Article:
By Lahsini Elhoussine
By Lahsini Elhoussine
Casablanca – To quote the American Transcendentalist Ralph Waldo Emerson ,“Whoso would be a man must be a non-conformist.”
The concept of non-conformism is inextricably linked to a man’s existence within a particular community. That is to say, the true existence of human beings lies in their ability to question the conventional wisdom. In Morocco, for instance, we have long accepted religion the way it is introduced to us in our homes, schools, mosques and in Media.
We have failed to question anything associated with religion as such questioning was always deemed taboo. For the record, I do not use “religion” to mean Islam in its purest form, but rather a politicized and institutionalized version.
The institutionalization or politicization of religion has taken different forms. Take the example of the electoral campaigns of November 2011. Some preachers used the mosque as a forum to convince worshipers to vote for the party they support or belong to. Other preachers gave lectures in which they associated faithfulness to God with faithfulness to the so-called “Islamic Party” as long as religion is concerned.
For many unlearned people, many of whom are vulnerable to the manipulations of preachers, the distinction between what is religious and what is political is not an easy one to make. They blindly trust the preacher who functions as a truth-bearer and whose arguments are not to be questioned.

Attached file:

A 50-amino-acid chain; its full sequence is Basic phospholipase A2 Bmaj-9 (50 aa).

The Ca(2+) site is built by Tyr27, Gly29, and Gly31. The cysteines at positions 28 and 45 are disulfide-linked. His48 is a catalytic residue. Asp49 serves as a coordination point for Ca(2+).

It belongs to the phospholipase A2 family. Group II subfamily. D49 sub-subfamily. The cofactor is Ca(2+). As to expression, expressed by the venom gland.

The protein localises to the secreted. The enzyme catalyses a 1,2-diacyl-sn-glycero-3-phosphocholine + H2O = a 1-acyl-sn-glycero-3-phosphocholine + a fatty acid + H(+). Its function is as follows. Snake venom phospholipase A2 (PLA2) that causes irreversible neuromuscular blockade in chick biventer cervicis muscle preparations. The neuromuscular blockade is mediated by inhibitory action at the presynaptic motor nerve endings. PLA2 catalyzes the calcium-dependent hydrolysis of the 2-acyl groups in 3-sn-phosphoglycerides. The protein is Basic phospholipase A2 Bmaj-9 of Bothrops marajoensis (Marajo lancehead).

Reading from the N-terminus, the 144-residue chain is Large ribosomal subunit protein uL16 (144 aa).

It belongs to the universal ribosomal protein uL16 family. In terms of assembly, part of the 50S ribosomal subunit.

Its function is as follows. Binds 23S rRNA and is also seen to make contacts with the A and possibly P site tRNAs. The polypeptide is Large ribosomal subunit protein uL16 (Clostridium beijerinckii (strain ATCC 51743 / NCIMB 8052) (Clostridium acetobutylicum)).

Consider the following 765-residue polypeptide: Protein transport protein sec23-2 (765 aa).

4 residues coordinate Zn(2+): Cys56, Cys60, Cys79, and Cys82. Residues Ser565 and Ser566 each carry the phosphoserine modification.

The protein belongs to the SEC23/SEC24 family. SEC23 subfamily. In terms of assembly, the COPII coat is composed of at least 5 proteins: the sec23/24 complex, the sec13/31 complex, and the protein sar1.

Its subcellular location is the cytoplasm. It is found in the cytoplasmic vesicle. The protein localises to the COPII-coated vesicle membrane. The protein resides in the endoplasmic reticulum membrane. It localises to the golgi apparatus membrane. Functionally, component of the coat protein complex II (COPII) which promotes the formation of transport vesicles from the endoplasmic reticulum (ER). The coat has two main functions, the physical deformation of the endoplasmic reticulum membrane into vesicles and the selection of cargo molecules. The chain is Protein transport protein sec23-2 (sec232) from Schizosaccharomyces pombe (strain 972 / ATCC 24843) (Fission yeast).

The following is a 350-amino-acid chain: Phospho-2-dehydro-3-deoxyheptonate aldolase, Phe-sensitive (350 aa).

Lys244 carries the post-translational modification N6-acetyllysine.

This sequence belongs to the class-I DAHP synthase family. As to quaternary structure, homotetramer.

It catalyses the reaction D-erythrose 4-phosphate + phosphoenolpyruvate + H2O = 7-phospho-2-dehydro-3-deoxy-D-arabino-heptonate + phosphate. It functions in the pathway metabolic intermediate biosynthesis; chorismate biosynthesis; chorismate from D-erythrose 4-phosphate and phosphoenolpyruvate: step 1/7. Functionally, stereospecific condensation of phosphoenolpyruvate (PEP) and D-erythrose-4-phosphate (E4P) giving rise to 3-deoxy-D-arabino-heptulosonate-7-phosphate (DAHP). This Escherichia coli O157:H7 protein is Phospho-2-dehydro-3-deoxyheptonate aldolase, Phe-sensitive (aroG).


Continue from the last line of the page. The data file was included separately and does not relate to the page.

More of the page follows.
In many mosques, preachers unfortunately fail to represent a religious institution which normally should be independent. Instead, they have been playing two roles: one of a religious preacher and the other of a political preacher.
This schizophrenic tendency of the preacher has influenced the way Moroccans practice Islam. The institution of the mosque is not only a mouthpiece for a particular party but also an advocate for a narrow ideology.
During each Friday sermon, preachers simply regurgitate pre-packaged speeches from the Ministry of Islamic Affairs. They do not address the daily realities and challenges from a neutral religious perspective. Instead, they bore their parishioners with superficial, mundane and politicized spiritual issues. This form of political indoctrination is something that Moroccans must challenge.
There is a strong need for rethinking the notion of “religion” and the “status” of the preacher. Religion must cease to be a lobbying tool for veteran political candidates. Moreover, it must address real issues that go beyond the basics such as how to properly perform ablution or how long is the proper length of a beard! This traditional role of religious institutions must be modernized.
The only way to help evolve this important institution is to render it independent by separating it from the political realm. It should be a neutral institution that enlightens people on how to achieve meaningful socio-economic development. Institutionalizing religion in Morocco must stop and constitutional reforms must not be restricted to language and media.